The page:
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Album review: Conor Oberst and the Mystic Valley Band

By on Thursday, 24th July 2008 at 12:36 pm

We’ve recently teamed up with those lovely people over at the 405 and today bring you the first of a (hopefully) regular series of guest posts from their team of amazing authors. Below is a review of Conor Oberst‘s new album, Conor Oberst and the Mystic Valley Band, which is sounding pretty good.

This is undoubtedly hands down the most exciting release of the year for me, and so when tonight presented the opportunity to get my grubby mits on the leak I did absolutely not have the self-restraint to turn the chance down. For somebody who has shamelessly adored everything Conor has produced for a good 5 years now, I wasn’t really expecting it to let me down, although Cassadaga didn’t do it for me quite as much as some of Bright Eyes’ previous releases, so I was cautious in getting my hopes up too high. Good news though – this album is sensational.

My impression of the Mystic Valley Band’s efforts thus far is pretty much without fault. Cape Canaveral begins the album quietly and understatedly, and fairly reminiscent of “Wide Awake” era Bright Eyes – a mellow and steady track which is sleepy yet still optimistic. After track one the album speeds up with several upbeat, more folky songs (“I Don’t Want To Die” is surprising to say the least, knowing Conor’s penchant for suicide songs).

While the slightly skeptical and often not-quite-making-sense lyrics are out once again in force, it’s easy to tell this is Conor straight away, but there are still a lot of surprising elements that set it apart, which has reassured me somewhat since I was more or less expecting this to sound like any other Bright Eyes release despite the new band name. In several songs Conor’s voice sounds a lot less polished like it did several albums back, there’s a splash of piano thrown into “Eagle On A Pole”, and “NYC – Gone, Gone” is something else altogether.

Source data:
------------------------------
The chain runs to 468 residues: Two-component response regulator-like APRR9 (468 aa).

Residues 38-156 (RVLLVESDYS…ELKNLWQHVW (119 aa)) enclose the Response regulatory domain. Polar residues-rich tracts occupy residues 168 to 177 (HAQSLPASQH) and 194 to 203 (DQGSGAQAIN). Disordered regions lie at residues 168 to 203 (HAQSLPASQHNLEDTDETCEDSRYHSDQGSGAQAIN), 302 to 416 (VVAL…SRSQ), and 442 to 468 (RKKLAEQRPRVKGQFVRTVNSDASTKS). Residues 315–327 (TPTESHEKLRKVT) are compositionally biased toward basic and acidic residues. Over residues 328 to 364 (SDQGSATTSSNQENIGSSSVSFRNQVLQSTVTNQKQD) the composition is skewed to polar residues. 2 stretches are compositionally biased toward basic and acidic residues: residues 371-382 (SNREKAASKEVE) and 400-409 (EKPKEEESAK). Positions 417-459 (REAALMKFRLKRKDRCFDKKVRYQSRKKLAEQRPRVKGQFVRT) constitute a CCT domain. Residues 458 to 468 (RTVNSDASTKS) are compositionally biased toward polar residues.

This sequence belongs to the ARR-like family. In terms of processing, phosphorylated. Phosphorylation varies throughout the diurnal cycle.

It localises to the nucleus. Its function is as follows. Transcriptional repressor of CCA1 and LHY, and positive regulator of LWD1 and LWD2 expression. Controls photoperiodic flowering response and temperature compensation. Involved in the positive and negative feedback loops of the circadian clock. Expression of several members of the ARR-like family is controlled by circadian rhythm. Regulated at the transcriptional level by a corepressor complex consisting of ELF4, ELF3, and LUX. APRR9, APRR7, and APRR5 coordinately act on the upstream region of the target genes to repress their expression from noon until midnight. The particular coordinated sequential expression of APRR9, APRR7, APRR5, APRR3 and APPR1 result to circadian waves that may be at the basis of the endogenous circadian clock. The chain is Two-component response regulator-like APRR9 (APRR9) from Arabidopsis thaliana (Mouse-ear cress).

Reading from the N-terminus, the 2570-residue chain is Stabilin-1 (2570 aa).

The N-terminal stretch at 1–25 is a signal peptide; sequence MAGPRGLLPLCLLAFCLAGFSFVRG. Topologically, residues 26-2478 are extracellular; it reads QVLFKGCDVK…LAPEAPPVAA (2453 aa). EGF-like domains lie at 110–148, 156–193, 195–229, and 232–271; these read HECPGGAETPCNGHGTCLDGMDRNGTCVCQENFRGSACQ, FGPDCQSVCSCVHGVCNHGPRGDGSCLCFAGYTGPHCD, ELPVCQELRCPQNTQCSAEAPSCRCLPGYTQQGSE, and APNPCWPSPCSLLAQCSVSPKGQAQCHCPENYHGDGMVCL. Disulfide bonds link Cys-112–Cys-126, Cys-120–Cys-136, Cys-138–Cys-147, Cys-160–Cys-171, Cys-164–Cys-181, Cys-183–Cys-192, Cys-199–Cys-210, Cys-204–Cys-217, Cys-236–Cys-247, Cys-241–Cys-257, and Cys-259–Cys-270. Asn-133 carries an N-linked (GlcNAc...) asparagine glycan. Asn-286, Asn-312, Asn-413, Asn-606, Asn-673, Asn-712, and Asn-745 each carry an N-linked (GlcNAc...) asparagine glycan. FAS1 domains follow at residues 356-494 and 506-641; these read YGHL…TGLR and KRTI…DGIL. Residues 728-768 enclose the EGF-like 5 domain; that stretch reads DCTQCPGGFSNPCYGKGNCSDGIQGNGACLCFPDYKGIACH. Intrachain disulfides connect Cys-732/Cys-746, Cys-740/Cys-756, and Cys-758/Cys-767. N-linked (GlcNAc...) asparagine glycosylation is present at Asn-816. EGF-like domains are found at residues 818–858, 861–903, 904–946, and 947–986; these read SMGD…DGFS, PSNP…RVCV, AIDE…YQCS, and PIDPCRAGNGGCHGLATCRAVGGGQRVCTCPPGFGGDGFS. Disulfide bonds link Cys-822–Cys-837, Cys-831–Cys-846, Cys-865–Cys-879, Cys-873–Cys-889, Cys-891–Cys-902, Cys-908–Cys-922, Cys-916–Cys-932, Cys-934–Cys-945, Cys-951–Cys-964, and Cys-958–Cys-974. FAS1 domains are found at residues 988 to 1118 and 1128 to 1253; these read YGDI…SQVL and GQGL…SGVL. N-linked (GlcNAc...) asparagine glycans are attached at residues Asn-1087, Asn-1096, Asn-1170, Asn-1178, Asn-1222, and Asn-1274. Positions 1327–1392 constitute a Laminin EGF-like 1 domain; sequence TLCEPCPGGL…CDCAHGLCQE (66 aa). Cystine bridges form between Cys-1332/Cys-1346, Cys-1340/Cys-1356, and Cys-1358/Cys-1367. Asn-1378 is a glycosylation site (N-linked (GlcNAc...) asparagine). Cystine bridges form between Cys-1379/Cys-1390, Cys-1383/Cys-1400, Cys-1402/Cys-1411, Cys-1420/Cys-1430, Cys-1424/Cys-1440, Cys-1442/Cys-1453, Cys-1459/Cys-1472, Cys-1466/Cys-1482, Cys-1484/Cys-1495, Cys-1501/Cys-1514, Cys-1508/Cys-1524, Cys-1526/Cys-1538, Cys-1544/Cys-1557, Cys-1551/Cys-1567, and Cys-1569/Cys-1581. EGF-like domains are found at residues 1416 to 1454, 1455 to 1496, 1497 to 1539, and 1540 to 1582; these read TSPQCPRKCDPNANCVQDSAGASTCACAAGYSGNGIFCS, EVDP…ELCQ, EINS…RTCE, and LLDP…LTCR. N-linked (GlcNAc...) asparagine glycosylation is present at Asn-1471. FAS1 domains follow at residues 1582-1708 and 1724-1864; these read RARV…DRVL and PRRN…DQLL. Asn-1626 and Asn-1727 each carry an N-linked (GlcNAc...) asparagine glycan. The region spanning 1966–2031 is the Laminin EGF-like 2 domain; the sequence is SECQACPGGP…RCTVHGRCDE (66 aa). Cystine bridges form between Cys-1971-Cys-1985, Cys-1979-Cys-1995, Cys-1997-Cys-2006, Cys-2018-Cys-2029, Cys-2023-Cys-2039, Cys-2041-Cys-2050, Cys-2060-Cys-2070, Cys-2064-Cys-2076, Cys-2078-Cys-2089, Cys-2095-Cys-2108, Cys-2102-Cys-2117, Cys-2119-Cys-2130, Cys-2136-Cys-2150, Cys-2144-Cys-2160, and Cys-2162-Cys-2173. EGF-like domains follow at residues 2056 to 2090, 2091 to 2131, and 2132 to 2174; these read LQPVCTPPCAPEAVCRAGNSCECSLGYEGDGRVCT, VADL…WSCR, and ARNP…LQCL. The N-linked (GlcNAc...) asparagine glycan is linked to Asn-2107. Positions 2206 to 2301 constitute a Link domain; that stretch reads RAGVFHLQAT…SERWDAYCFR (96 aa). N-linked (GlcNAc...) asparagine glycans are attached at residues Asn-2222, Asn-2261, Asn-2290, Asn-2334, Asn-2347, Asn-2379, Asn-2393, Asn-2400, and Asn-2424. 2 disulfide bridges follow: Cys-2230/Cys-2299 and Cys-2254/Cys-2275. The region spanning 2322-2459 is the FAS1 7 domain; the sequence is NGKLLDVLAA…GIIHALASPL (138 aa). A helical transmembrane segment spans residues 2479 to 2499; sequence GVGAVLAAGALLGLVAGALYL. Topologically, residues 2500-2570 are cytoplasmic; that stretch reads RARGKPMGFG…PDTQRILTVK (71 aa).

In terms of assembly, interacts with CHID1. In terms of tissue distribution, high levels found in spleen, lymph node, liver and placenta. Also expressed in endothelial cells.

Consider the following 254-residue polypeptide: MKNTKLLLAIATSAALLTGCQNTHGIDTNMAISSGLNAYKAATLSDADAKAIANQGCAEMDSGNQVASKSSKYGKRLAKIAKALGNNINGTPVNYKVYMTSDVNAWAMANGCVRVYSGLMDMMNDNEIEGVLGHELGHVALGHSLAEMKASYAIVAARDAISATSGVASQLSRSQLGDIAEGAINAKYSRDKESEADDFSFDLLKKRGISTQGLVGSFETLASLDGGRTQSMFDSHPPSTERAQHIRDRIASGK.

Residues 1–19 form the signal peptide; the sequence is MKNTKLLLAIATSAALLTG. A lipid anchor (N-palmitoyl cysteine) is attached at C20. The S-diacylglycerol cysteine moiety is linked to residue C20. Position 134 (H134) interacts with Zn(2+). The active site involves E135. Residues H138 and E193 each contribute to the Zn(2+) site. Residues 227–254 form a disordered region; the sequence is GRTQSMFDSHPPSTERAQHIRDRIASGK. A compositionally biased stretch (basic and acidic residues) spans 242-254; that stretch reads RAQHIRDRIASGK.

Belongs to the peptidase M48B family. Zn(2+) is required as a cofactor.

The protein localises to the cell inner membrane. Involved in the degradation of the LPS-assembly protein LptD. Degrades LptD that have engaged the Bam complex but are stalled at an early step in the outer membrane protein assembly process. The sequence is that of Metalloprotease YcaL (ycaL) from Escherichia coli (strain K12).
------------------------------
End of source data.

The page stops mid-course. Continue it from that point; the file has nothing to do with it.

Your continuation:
Bright Eyes has always felt like ‘travelling music’ to me – the albums you scroll straight to on your iPod as soon as you get into the car for a long trip, or on a boat, train or plane – and The Mystic Valley Band promises to be the same. Only “Moab” actually refers to travelling, but the whole album is a journey in itself.

It seems to me Conor has always saved the best till last as far as track listings go, and this album is no exception. “Milk Thistle” stands out probably above every other song. Easily the best lyrics of all, the nicest tone and the most comforting chord progression – very “Lime Tree” which is never and will never be a bad thing.

If anyone out there was waiting for Conor Oberst to let them down they’ll have to wait a while longer. Everyone get scouring the internet or looking forward to August 5th – we just found the best album of 2008.


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